The history of drug prohibition in Canada is punctuated by figures who played seminal roles in shaping policies that continue to harm communities (especially racialized) to this day. Emily Murphy was one such figure. She was a magistrate and ardent moral reformer who published a series of articles in Maclean’s Magazine that would later be compiled into a book, The Black Candle (1922). Her writing depicts substance use as destabilizing, corrupting force within civilized society and casts “racialized others” as a threat to a white nation. Murphy blamed opium smoking for crime and women’s sexual immorality, even arguing that “white women in close proximity to racialized men would lead to their inevitable downfall and would threaten the white Christian nation.” (Boyd 53) Murphy also played a role in the prohibition of marijuana.

Local Rotary and Kiwanis clubs, child welfare associations, and the police concurrently launched anti-drug public awareness campaigns. Other media campaigns offered solutions to the “Chinese menace,” which included abolishing Chinatowns, deporting Chinese Canadians, and harsher drug laws. The mainstream media fuelled anti-Chinese racism through their depictions of “foul” opium dens and by framing Chinese men as a corrupting force.

“Criminalized drugs have long been linked to marginalized and racialized groups, who have been depicted as outsiders to the nation threatening moral Canadians.”

The anti-drug/anti-Chinese media campaign led to the Chinese Exclusion Act (1923), which, among other injustices, intensified police enforcement against the Chinese community and their substance use. In 1922, the government strengthened the Opium and Narcotics Drug Act, and the following year marijuana was added to the list of prohibited drugs. Prohibition was gaining momentum. Significant prison sentences were enacted for most drug offences; and in the late 1920s, the Narcotic Division intensified its surveillance of pharmacies and people who use drugs. The trend continued in the following decade. By 1938, 11 different groups of drugs were criminalized.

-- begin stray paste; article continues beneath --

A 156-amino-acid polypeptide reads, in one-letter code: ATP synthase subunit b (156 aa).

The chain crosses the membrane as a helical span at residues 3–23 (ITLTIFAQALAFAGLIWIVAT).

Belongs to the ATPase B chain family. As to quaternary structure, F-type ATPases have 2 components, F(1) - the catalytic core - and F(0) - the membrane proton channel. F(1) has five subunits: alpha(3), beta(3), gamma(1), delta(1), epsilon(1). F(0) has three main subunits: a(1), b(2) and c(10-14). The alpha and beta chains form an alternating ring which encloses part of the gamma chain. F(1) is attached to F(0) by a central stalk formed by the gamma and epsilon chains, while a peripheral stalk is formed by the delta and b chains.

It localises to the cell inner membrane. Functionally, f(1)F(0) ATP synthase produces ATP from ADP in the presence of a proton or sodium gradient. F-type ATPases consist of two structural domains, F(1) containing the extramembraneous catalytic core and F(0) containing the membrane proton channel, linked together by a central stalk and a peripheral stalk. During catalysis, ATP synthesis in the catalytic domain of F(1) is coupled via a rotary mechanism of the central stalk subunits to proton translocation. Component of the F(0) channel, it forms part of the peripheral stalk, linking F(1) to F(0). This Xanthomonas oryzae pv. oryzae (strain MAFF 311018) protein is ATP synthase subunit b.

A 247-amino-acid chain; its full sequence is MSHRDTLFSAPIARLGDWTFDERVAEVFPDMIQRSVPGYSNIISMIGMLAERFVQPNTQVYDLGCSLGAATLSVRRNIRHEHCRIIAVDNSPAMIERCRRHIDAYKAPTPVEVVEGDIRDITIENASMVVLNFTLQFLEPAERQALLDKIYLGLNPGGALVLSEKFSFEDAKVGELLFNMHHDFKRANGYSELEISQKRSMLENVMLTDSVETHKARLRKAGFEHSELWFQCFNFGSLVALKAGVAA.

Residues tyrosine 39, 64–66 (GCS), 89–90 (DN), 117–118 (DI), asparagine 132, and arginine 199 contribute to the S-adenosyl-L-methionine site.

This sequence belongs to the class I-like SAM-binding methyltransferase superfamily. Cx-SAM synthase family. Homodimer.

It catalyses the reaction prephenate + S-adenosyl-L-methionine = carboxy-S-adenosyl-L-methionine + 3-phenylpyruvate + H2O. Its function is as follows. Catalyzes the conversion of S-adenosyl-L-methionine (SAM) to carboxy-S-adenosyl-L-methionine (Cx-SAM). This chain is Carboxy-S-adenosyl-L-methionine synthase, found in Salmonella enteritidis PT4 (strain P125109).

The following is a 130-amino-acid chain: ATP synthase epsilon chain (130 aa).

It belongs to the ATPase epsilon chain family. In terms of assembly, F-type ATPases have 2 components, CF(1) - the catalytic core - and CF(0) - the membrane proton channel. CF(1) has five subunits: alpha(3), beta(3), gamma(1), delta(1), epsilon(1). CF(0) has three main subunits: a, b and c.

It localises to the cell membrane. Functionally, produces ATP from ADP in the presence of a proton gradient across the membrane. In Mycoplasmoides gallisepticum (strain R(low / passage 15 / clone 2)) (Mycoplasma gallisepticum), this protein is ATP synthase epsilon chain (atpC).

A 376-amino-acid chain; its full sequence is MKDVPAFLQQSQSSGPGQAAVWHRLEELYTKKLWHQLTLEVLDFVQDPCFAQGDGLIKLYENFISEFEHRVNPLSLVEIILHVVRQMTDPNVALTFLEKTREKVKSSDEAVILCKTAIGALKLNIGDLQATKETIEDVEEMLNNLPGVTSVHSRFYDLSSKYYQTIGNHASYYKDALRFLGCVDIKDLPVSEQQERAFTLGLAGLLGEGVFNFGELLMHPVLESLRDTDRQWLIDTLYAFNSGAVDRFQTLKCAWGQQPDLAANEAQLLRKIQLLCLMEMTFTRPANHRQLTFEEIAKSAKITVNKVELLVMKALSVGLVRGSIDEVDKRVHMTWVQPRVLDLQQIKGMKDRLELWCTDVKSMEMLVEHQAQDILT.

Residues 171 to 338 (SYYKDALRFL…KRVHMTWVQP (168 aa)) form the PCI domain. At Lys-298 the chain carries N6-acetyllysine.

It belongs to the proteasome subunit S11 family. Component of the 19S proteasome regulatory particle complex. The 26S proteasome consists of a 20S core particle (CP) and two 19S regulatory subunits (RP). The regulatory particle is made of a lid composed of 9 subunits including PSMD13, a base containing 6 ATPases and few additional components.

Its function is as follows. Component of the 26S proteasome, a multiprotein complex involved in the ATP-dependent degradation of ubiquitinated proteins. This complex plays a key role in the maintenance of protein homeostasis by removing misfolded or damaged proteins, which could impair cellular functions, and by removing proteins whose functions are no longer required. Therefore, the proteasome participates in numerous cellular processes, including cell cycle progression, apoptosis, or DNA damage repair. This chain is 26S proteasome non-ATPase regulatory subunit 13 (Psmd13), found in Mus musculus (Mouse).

1940s – 1950s: The Criminal Addict and Psychedelics

In the 1940s, the association between addiction and criminality strengthened and concern around the “criminal addict” intensified. The label justified a punitive criminal justice approach as a response to people who used drugs instead of public health interventions rooted in evidence. Around this time, 75 percent of drug convictions were for possession and almost three quarters of those resulted in a prison sentence. Many viewed people who used drugs as inherently dangerous and a risk to society. That mischaracterization continues today and contributes to the structural and societal stigma fuelling overdose deaths.

After World War II, with many of the opium dens closed and Chinese residents deported, drug use in Canada shifted from smoking opium to injecting heroin and morphine. Psychiatrists took a more active role in the treatment of addiction—especially heroin—and people who used drugs were seen as pathological in addition to criminal. Law enforcement was still the default response to substance use; and police were extremely class biased, profiling and targeting visible “criminal addicts.”

In 1948, the National Film Board (NFB) produced Drug Addict, a documentary about substance use made as an educational tool for police and health professionals. The film perpetuated prevailing stereotype that drugs were being brought to Canada by the foreign, racialized “other” and reinforced the criminality of people who used drugs, casting them as individuals to be feared. The documentary—produced with input from the RCMP—and another NFB production, Monkey on the Back (1956), underscored the myth that the only suitable response to drug use was law enforcement.

Around this time, although rarely prescribed, legal heroin was still available through prescription; but in 1955, Canada stopped issuing permits for importation following recommendations from the World Health Organization.

Earnest Winch and the Ranta Report: A Health Perspective

Earnest Winch was a Member of Legislative Assembly in BC and one of the earliest and vocal proponents of a public health paradigm for substance use. In 1955, he argued before government that it must set up “legalized medical clinics for the treatment of certified chronic drug addicts for the purpose of administering the minimum amount which will enable them to carry on their means of livelihood and refrain from having to resort to underworld sources of drug supply.” (Boyd 72) Winch also highlighted the class bias that manifested in the enforcement of drug laws, noting that it was poor and working-class people who disproportionately felt the brunt of the criminal justice system for drug-related offences. Wealthy people could pay others to obtain drugs for them and afford expensive treatment options out of reach for the working class.